86
86
AN INSCRIBED SPINACH-GREEN JADE HINGED PLAYTHING
QING DYNASTY / REPUBLIC PERIOD
Estimate
40,00060,000
LOT SOLD. 52,500 USD
JUMP TO LOT
86
AN INSCRIBED SPINACH-GREEN JADE HINGED PLAYTHING
QING DYNASTY / REPUBLIC PERIOD
Estimate
40,00060,000
LOT SOLD. 52,500 USD
JUMP TO LOT

Details & Cataloguing

Chinese Art from the Metropolitan Museum of Art: The Florence and Herbert Irving Gift

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New York

AN INSCRIBED SPINACH-GREEN JADE HINGED PLAYTHING
QING DYNASTY / REPUBLIC PERIOD
comprising two short square-section pillars, each with a rounded hinged capital on one end and hollowed from the other end, the capitals notched at the pinnacle and connected by a central waisted triangular join at the top, when extended the pillars forming a single column revealing the inscription, the other sides carved in low relief with archaistic bird motifs, the stone a vibrant emerald green with fine veins in variegated hues, wood stand (2)
Length (open) 6 in., 15.2 cm
Read Condition Report Read Condition Report

Provenance

Roger Keverne, Ltd., London, 6th October 1999.
Collection of Florence (1920-2018) and Herbert (1917-2016) Irving, no. 476.

Catalogue Note

Expertly carved in low relief with an archaistic motif that accentuates the stone’s luminous emerald-green tone, this piece bears the same poetic inscription as lot 85 in this sale. Modeled after metal prototypes from the Han dynasty, it epitomizes the immense skills of jade carvers active in the 18th century, who created ever more ingenious designs to satisfy the Emperor’s fondness for objects that were inspired by antiquity.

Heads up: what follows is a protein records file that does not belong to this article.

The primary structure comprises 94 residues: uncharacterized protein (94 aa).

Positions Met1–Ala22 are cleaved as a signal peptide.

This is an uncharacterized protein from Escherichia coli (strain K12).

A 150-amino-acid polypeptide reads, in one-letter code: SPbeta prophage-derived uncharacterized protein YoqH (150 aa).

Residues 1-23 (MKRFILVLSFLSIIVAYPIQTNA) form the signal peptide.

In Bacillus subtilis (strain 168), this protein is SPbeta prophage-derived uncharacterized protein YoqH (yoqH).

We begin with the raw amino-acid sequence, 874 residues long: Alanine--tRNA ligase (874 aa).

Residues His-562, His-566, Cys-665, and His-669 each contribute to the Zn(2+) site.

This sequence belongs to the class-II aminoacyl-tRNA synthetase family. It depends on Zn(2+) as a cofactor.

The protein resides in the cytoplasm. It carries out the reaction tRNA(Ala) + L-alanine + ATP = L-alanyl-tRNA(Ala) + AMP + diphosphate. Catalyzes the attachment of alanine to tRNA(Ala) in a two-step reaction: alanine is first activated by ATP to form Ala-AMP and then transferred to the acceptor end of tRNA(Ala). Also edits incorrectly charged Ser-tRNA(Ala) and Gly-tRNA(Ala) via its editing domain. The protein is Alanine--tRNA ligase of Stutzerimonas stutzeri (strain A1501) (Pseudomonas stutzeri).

Jade carvings of this extravagant form were a technical tour de force. While hanging chains and movable rings had become part of the Qing craftsmen’s repertoire, twin tubes and hinged elements were more challenging as they required each part to be carved individually and once assembled the whole piece would need to seamlessly move as one. These ornaments were carved as two hollowed containers connected through a central join and a separate bar that was fitted in a slot carved through the three elements. The containers and separate bar were held together by two jade pins. 

It is interesting to note that while the Qianlong Emperor believed the metal prototypes to be measuring instruments, recent archaeological evidence suggests that they were instead used as fittings. Copper double-tube fittings were excavated at the royal tomb of prince Liu Sheng (d. 113) and his wife Dou Wan in Mancheng, Hebei province, and illustrated in Mancheng Han mu fajue baogao [Excavation report of Han tombs at Mancheng], Beijing, 1980, vol. 1, pl. 114, where the author explains that they were used to join wooden posts in buildings, p. 121.

 

Chinese Art from the Metropolitan Museum of Art: The Florence and Herbert Irving Gift

|
New York